Bulgaria’s Varna to Showcase World’s Oldest Gold Treasure in Exhibition in Dordrecht, Netherlands
An exhibition of the world’s oldest gold treasure, the Varna Gold Treasure from the Chalcolithic Necropolis in Bulgaria’s Black Sea city of Varna, is to be showcased in the city of Dordrecht in the Netherlands.
The exhibition entitled “Humanity’s First Gold” is organized on the occasion of the 15th anniversary since Varna and Dordrecht became sister cities.
Items from the Varna Gold Treasure from the collection of the Varna Museum of Archaeology are to be showcased in the Dordrechts Museum from October 20, 2016, until May 2, 2017*, Bulgaria’s Ministry of Culture has announced.
*Update as of October 12, 2016: the Varna Museum of Archaeology has announced the exhibition is going to take place between October 28, 2016, and April 28, 2017, a clarification confirmed by the announcement on the website of the Dordrechts Museum.
In 2015, a number of the artifacts from the Varna Gold Treasure were showcased in an exhibition in the European Parliament in Brussels.
The Varna Chalcolithic Necropolis, and, the Varna Gold Treasure, respectively, was first discovered in 1972 during the digs for the infrastructure of a canning factory in Northeast Bulgaria.
Created by the Chalcolithic Varna Culture, the treasure consisting of a wide range of gold artifacts from the funeral inventories of a number of prehistoric graves has been dated to 4560-4450 BC.
While the title of the “world’s oldest gold to be processed by humans” of the Varna Gold Treasure has been disputed by other finds in Northeast and Southern Bulgaria (including a gold bead discovered just days ago in the Yunatsite Settlement Mound near Pazardzhik), it is widely considered the world’s oldest gold treasure.
Learn more about the Varna Chalcolithic Necropolis and the Varna Gold Treasure in the Background Infonotes below!
The exhibition in the Dutch city of Dordrecht of Chalcolithic gold artifacts from the Varna Museum of Archaeology has been supported by the Bulgarian Cabinet which has approved a state guarantee for the event amounting to BGN 40,000 (app. EUR 20,000).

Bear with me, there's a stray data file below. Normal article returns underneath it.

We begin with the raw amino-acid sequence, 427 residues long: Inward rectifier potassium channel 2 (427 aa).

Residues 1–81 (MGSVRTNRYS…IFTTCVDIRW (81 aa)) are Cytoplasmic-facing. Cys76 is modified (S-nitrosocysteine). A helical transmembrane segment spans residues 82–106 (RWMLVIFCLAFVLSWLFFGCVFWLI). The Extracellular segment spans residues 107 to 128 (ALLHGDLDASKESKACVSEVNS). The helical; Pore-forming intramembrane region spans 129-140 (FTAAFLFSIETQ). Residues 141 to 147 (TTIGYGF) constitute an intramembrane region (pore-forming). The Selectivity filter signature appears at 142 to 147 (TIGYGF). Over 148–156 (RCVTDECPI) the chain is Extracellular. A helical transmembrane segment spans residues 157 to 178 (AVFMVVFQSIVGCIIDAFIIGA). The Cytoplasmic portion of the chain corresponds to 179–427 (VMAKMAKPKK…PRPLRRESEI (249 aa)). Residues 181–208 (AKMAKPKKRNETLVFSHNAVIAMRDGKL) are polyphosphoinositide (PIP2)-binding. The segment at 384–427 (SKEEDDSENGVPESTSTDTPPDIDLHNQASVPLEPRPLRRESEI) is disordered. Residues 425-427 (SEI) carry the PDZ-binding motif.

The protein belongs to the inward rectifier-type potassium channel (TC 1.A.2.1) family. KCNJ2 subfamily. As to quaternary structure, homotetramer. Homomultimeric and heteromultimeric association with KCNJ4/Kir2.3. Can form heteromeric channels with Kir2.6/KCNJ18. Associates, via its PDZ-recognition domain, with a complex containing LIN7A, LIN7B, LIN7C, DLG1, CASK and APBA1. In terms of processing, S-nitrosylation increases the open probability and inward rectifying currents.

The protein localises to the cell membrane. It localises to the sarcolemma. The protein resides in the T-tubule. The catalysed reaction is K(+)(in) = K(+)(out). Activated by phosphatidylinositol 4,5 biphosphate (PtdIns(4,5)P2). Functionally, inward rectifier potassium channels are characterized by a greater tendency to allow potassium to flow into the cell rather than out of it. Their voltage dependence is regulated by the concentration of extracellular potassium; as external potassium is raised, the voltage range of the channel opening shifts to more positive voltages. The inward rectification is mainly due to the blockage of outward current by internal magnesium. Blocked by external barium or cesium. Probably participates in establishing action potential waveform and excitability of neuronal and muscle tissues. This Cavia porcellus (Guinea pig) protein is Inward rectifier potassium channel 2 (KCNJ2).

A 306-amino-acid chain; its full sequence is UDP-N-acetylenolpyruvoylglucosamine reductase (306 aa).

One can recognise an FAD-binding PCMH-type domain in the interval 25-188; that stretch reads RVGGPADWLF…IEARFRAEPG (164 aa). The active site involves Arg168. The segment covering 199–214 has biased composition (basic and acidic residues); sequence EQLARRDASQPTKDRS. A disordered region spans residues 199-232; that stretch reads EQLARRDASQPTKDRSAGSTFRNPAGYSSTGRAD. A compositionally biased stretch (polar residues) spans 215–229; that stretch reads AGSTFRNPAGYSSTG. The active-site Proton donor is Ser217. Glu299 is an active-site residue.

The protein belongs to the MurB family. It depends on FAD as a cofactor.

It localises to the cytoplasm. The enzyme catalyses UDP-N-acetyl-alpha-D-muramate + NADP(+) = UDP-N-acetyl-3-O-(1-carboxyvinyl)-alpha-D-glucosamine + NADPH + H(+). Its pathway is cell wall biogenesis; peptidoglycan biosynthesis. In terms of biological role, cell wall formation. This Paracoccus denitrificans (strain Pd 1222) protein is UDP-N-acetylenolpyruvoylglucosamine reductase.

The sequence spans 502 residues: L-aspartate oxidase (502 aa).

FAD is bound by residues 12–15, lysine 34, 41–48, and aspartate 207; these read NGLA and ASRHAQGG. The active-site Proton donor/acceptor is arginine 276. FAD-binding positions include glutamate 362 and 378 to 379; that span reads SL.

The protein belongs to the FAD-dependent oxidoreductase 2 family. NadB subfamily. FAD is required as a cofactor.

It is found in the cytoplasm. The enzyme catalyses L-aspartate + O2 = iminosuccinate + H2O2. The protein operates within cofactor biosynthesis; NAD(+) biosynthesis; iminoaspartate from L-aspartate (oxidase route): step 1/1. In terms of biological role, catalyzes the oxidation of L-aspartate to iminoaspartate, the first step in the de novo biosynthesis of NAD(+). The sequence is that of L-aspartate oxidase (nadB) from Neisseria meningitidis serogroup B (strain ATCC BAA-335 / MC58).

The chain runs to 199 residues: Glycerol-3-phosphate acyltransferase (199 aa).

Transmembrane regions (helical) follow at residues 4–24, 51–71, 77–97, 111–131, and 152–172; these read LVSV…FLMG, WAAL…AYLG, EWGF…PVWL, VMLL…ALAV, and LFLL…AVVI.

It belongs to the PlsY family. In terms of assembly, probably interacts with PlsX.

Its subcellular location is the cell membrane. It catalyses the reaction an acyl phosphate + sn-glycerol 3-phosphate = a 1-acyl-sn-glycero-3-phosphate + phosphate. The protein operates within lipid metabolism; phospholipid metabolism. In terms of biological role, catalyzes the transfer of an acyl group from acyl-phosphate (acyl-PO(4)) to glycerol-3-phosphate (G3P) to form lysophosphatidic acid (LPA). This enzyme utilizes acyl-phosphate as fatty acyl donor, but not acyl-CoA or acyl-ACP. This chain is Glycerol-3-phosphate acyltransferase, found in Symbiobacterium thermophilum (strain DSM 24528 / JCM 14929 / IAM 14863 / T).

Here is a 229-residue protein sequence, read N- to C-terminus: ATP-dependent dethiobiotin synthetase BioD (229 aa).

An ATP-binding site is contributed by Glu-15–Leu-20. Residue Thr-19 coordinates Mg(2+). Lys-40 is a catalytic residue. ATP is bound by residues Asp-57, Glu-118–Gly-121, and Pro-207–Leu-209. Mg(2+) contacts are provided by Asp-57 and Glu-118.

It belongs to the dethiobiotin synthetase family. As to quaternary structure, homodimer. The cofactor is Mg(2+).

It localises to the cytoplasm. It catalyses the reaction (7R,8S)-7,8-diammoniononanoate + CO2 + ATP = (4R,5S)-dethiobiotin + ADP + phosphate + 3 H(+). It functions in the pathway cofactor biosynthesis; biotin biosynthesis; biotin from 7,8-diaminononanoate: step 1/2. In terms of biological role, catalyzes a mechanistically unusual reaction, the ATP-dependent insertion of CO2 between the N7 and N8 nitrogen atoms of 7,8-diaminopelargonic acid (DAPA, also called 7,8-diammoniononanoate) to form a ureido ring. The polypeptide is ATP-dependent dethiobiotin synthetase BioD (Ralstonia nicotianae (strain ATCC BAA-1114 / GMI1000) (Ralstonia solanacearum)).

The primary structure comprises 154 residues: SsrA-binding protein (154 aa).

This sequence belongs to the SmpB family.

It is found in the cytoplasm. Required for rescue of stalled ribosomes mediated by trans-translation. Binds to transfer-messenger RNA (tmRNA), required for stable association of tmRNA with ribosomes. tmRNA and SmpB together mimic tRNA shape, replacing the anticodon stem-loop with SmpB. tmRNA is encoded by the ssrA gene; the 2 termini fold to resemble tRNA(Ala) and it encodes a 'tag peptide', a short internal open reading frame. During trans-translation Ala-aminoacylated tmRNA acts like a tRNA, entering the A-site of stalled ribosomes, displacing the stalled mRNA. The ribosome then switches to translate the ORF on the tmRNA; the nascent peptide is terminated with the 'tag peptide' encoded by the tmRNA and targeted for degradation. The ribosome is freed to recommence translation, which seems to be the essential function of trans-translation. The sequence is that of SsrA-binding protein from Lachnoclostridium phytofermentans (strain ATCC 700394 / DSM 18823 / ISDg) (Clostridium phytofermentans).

Bulgaria’s Ministry of Culture says that provision of a government guarantee is a common European practice which helps reduce cost for the organization of exhibitions and promote cultural heritage.
The exhibition of the Varna Gold Treasure in the Dordrechts Museum is just one of a number of events for the 15th anniversary of sister city relations between Varna and Dordrecht, which are also going to feature a Dutch exhibit in the Black Sea city as well as an economic forum, among others.
Bulgaria’s Varna Gold Treasure is considered the oldest processed gold in the world dating back to the time of the Chalcolithic (Aeneolithic, Copper Age) Varna Culture (usually dated to 4400-4100 BC).
It was discovered in 1972 in the so called Varna Chalcolithic Necropolis during the construction of a canning factory. It was the operator of an excavator, Raycho Marinov, then aged 22, who stumbled upon several artifacts, collected them in a shoe box, and took them to his home. A couple of days later he informed the local archaeologists. For his discovery back then, Marinov was awarded BGN 500, a substantial sum for the time equaling several monthly salaries. However, the intelligence services of the Bulgarian communist regime followed him around for a while to make sure he had not kept any artifacts for himself in order to sell them.
A total of 294 Chalcolithic graves were unearthed at the necropolis which was excavated by Bulgarian archaeologists Mihail Lazarov (in 1972–1976) and Ivan Ivanov (in 1972–1991). About 30% of the estimated territory of the necropolis is yet to be excavated.
Using radiocarbon dating, in 2006, the Chalcolithic graves where the Varna Gold Treasure was found were dated to 4560-4450 BC.